“As you grow older, you’ll find the only things you regret are the things you didn’t do” — Zachery Scott
Last weekend I found myself in Montreal to attend the 40th anniversary reunion of the MSW graduating class at McGill University. The invitation to this reunion had arrived several months ago.
There were no second thoughts about attending. The reunion offered a great excuse for a trip to Montreal, one of the most vibrant cities in Canada. More importantly, the reunion also offered an opportunity to re-connect with people who had shared the youthful aspirations of the early 70’s culture when we were determined that we could change the world.
This reunion was especially significant for me as both my husband and I graduated in the class of 1971. Attending together rekindled memories of our early married life as well as the carefree days at graduate school.
Carpe Diem — Seize the Day
Postworksavvy readers know that time is precious. Some life events won’t happen more than once. This is the time when we recognize that life must be lived without settling for regrets. Occasions to re-connect may never come again.
Attending a reunion is a wonderful way to be transported back to a former time. It allows for nostalgia; it provides time for remembering what mattered to you in the past; and it provides new information to assess the changes you have made during your journey. Such experiences can help us to make sense of our current reality by connecting the present with the past.
This reunion had the typical university reunion agenda — a welcome reception held by a distinguished professor at her beautiful home; a pub crawl to drink and eat at the Post Graduate Student Society where many had spent too much time during student days; a campus tour to rediscover favourite haunts; a luncheon and reception held by the Director of the McGill School of Social Work to receive updates about new programs and other School activities; a fun dinner in a famous Old Montreal restaurant, and a closing brunch where good-byes brought tears along with resolutions to have another reunion before too many years pass.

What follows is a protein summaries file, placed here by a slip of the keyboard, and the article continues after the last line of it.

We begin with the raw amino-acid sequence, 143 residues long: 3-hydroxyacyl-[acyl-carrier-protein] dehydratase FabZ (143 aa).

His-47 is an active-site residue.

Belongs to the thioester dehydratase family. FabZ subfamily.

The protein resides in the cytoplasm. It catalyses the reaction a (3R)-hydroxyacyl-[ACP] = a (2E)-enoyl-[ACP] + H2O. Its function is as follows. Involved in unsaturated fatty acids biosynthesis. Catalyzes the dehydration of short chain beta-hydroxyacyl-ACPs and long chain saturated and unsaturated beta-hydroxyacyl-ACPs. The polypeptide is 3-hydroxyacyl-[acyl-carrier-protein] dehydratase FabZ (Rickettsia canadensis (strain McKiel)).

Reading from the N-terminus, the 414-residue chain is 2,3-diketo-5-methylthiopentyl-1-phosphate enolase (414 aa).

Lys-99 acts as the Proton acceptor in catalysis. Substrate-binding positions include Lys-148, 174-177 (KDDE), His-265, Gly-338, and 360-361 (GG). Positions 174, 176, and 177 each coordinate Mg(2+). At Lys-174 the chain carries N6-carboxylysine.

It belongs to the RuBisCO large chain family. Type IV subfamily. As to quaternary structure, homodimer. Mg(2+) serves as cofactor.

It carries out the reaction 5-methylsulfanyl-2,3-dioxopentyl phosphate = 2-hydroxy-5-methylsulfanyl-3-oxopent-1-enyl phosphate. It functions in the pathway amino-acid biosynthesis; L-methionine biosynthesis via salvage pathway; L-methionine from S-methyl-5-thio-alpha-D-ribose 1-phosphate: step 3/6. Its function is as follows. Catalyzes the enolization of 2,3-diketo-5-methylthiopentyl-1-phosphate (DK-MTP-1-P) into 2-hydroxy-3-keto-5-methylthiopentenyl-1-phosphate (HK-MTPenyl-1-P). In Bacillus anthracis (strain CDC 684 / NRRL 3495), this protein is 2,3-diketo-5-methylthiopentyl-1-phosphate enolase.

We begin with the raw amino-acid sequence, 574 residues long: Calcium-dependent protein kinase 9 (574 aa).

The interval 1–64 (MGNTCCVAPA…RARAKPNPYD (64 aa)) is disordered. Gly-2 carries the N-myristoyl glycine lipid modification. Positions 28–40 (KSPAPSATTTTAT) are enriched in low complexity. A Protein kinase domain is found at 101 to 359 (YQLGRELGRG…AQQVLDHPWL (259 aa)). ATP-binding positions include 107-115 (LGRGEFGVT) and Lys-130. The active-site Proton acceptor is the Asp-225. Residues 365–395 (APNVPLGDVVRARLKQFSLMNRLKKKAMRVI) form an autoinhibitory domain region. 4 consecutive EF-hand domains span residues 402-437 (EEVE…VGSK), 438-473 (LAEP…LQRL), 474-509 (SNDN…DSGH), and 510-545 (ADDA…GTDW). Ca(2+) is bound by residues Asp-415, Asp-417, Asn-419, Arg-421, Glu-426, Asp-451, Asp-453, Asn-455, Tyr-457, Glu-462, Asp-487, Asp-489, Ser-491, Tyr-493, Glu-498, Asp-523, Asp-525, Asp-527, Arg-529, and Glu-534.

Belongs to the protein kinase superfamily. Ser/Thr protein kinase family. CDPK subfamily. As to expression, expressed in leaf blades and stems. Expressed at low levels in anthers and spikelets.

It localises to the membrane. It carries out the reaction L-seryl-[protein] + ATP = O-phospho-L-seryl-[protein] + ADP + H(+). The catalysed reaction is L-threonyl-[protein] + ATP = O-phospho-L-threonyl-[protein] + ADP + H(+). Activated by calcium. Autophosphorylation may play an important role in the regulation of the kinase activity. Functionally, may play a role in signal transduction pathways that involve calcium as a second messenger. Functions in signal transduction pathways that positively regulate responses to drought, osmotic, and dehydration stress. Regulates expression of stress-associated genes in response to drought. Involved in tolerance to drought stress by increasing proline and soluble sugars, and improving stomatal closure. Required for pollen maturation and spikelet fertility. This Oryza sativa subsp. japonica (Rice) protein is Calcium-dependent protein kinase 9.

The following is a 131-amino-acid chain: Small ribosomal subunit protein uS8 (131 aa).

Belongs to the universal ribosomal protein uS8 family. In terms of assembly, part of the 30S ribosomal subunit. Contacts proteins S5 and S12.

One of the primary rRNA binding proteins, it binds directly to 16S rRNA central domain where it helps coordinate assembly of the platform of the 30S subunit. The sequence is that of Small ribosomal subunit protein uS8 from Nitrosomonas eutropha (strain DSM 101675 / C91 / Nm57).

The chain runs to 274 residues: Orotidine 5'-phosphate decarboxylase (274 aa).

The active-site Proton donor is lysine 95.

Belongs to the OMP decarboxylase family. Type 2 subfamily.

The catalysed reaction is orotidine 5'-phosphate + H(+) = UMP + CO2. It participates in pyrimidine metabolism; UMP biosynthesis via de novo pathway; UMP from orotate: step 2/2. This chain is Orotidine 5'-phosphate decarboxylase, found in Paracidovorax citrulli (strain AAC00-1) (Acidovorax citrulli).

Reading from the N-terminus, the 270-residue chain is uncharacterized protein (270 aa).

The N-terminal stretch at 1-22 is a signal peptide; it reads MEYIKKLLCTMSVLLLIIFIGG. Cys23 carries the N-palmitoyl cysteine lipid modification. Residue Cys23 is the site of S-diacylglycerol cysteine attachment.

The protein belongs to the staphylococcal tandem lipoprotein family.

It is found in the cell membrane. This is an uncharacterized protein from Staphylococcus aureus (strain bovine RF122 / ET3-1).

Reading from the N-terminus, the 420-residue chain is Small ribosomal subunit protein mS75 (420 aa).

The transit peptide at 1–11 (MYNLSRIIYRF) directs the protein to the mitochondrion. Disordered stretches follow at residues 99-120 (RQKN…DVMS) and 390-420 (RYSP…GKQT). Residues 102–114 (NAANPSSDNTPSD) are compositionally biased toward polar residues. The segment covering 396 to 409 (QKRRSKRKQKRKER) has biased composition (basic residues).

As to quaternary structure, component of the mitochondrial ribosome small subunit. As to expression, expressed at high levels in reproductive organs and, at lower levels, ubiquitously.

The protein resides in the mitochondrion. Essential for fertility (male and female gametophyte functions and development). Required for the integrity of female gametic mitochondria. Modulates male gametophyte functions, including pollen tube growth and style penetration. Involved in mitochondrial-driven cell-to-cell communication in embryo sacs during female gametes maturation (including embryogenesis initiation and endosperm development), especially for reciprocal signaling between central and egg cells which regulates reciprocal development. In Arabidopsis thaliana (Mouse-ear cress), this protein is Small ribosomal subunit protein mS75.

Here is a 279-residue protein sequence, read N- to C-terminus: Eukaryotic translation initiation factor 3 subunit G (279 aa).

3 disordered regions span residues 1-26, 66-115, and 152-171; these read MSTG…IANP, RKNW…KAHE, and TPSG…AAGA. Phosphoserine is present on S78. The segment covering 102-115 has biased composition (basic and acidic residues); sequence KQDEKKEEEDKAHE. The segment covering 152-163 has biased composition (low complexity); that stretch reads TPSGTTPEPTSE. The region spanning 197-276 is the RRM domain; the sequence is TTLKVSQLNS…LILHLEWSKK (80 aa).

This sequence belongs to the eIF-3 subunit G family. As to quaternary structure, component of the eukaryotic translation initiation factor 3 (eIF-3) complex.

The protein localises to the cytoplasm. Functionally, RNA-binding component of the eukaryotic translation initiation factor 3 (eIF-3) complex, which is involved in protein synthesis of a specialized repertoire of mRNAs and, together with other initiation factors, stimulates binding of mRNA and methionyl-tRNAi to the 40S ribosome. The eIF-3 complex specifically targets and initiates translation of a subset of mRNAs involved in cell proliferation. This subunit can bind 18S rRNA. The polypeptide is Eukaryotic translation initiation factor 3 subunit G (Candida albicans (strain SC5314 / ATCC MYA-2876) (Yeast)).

While the agenda may sound ‘ho-hum’ for those not in attendance, it was exciting for me. I daresay this was the case for others who attended because incessant banter, stories, and laughter characterized the weekend. Each event offered a new venue to re-connect with the McGill experience, to reminisce, and to re-live those youthful memories.
We updated each other about career trajectories, families, and other accomplishments. We took time to remember two deceased classmates. Blackberries hummed with email greetings from classmates who could not attend.
Each of the events had its highlights. At the welcome reception, boisterous greetings affirmed the value of face-to-face meetings. There were difficulties recognizing some of the faces as everyone had matured and aged.
The luncheon at the School of Social Work provided an opportunity to walk again through the hallways and classrooms. We appreciated the swag — beautiful McGill mugs and engraved pens.
Throughout the weekend we exchanged stories and enjoyed getting to know each other once again. The common bond of the McGill experience was repeatedly recognized. From the professional updates it was clear that the MSW degree and the post-graduate learning had provided a foundation for many successful careers — in social work as well as in other related and unrelated pursuits.
Reflections on Attending the Reunion
Living 40 years changes you. Everyone at the reunion was a different person than when we were together as students. Although there was not enough time for deep conversation with each person, the personal updates indicated that social work education had provided a point of departure for a rich professional careers. Many youthful aspirations had been actualized. Most people found their lives had taken unexpected, yet positive, turns.
During the weekend, we affirmed past relationships and renewed friendships. We reflected on how a common educational experience had influenced our lives — personally and professionally — in the variety of life choices that each person had made.
I never planned that attending this reunion would provide an opportunity to re-discover parts of myself. Seeing so many people from the past brought a rush of emotions and memories. It was exhausting — both physically and emotionally.
I realized how my career had been shaped by the richness of the training at McGill — in terms of clinical knowledge, knowledge of community development, and a broad understanding of social policy. Those student days incubated my life-long devotion to issues of social justice and fairness. The reunion made me realize the importance of staying faithful to these commitments while pursuing the postworksavvy life in retirement.
As I write this post I wonder what emotions and memories were stirred for each person who attended. I delight in the knowledge that people have lived positive lives while making significant contributions in their professional careers. I am proud to be a McGill graduate but take more pride in the many accomplishments of my colleagues in 1971 graduating class in their respective careers. And I’m glad that I didn’t miss the reunion.